If your fire fighting water pump is too small, it could cost your department a lot of money. But if it is too big, it might not be able to deliver the needed firefighting flow rate. The goal is to find the “sweet spot” like Goldilocks looking for the perfect bowl of porridge or the best bed to get a great night’s sleep.
In order to determine what fire fighting water pump is the right size for your facility, it is important to know a few things about both the GPM and the PSI of a firefighting water pump. GPM is the total amount of water that a fire fighting water pump is capable of moving in a certain time (usually given in gallons per minute) while PSI is the amount of pressure that the fire fighting water pump can generate, usually given in pounds per square inch (psi).
What causes your fire protection system to require a fire fighting water pump? A common reason is that the hydraulic design of a building’s water supply system cannot meet the flow and pressure requirements for the sprinkler or standpipe systems. Another reason is that the hydrant-flow test results do not meet the required pressure, typically 65 psi static and 40 psi residual when flowing 500 gpm.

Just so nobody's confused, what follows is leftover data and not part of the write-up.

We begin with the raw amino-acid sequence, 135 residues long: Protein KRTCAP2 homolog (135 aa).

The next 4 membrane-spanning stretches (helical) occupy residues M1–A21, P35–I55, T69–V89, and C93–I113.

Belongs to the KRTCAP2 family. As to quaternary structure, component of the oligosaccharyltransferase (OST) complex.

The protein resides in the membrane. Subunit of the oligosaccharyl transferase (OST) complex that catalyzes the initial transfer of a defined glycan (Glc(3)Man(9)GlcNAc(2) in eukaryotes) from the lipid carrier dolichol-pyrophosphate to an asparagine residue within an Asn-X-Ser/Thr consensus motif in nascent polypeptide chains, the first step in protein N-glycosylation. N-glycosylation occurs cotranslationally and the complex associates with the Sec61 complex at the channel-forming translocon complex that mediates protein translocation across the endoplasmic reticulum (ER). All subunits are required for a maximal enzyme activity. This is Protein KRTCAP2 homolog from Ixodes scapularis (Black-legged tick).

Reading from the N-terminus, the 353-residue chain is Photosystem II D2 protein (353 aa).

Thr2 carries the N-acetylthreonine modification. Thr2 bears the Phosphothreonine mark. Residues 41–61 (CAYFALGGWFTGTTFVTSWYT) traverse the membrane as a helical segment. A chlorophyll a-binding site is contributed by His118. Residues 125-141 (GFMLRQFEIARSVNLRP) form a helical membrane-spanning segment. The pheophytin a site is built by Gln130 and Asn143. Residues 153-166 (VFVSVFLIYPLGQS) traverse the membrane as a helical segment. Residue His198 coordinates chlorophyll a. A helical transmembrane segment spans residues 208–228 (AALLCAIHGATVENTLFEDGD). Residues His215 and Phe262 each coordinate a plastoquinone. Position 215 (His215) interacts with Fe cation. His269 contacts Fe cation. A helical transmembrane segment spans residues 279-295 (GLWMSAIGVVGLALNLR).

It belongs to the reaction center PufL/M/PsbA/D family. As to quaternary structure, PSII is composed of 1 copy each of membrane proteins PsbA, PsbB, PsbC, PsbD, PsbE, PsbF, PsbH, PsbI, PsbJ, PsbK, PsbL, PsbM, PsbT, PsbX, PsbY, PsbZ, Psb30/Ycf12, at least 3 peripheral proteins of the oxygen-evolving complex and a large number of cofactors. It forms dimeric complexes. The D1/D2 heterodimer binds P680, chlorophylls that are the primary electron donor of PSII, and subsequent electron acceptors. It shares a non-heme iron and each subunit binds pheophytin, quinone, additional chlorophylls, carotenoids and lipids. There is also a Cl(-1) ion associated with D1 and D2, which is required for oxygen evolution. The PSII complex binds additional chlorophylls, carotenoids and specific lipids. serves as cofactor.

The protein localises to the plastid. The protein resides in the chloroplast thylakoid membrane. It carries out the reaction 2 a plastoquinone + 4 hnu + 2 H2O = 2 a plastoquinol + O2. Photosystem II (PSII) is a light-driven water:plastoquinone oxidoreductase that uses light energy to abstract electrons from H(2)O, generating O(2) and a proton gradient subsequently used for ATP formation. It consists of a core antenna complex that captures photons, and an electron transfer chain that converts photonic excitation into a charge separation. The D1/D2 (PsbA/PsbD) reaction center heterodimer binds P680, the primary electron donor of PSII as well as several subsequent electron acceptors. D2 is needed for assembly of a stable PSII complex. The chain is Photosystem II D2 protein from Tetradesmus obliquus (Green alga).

When selecting the correct size fire fighting water pump for your facility, it is important to remember that a larger pump will also have higher installation costs, more supporting equipment and electrical service power requirements. In addition, larger pumps are more susceptible to cavitation and the associated damage and downtime that can occur when water vapor pockets form in the pump. These pockets can impinge on the pump’s components causing them to fail, which can increase maintenance and operational costs.